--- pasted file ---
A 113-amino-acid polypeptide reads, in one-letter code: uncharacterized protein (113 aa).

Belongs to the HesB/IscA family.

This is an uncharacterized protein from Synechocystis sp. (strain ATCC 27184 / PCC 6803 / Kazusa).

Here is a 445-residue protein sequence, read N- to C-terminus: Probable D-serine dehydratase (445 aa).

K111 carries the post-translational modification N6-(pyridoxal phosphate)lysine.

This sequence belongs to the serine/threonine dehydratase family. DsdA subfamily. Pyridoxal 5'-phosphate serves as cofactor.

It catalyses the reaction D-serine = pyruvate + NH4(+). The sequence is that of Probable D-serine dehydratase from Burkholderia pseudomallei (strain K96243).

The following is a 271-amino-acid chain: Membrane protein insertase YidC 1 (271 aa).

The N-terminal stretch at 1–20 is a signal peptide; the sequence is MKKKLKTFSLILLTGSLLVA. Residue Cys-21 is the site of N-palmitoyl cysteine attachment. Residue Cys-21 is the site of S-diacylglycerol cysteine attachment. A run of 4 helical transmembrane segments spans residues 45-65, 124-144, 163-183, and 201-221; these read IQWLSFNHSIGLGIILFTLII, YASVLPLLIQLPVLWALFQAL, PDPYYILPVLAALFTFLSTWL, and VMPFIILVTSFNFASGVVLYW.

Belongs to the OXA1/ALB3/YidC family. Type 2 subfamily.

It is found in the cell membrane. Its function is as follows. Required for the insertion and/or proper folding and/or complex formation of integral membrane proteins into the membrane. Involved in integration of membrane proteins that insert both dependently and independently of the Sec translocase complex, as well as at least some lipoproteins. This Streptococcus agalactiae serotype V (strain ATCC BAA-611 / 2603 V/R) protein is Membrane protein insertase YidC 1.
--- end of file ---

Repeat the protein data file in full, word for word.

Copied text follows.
A 113-amino-acid polypeptide reads, in one-letter code: uncharacterized protein (113 aa).

Belongs to the HesB/IscA family.

This is an uncharacterized protein from Synechocystis sp. (strain ATCC 27184 / PCC 6803 / Kazusa).

Here is a 445-residue protein sequence, read N- to C-terminus: Probable D-serine dehydratase (445 aa).

K111 carries the post-translational modification N6-(pyridoxal phosphate)lysine.

This sequence belongs to the serine/threonine dehydratase family. DsdA subfamily. Pyridoxal 5'-phosphate serves as cofactor.

It catalyses the reaction D-serine = pyruvate + NH4(+). The sequence is that of Probable D-serine dehydratase from Burkholderia pseudomallei (strain K96243).

The following is a 271-amino-acid chain: Membrane protein insertase YidC 1 (271 aa).

The N-terminal stretch at 1–20 is a signal peptide; the sequence is MKKKLKTFSLILLTGSLLVA. Residue Cys-21 is the site of N-palmitoyl cysteine attachment. Residue Cys-21 is the site of S-diacylglycerol cysteine attachment. A run of 4 helical transmembrane segments spans residues 45-65, 124-144, 163-183, and 201-221; these read IQWLSFNHSIGLGIILFTLII, YASVLPLLIQLPVLWALFQAL, PDPYYILPVLAALFTFLSTWL, and VMPFIILVTSFNFASGVVLYW.

Belongs to the OXA1/ALB3/YidC family. Type 2 subfamily.

It is found in the cell membrane. Its function is as follows. Required for the insertion and/or proper folding and/or complex formation of integral membrane proteins into the membrane. Involved in integration of membrane proteins that insert both dependently and independently of the Sec translocase complex, as well as at least some lipoproteins. This Streptococcus agalactiae serotype V (strain ATCC BAA-611 / 2603 V/R) protein is Membrane protein insertase YidC 1.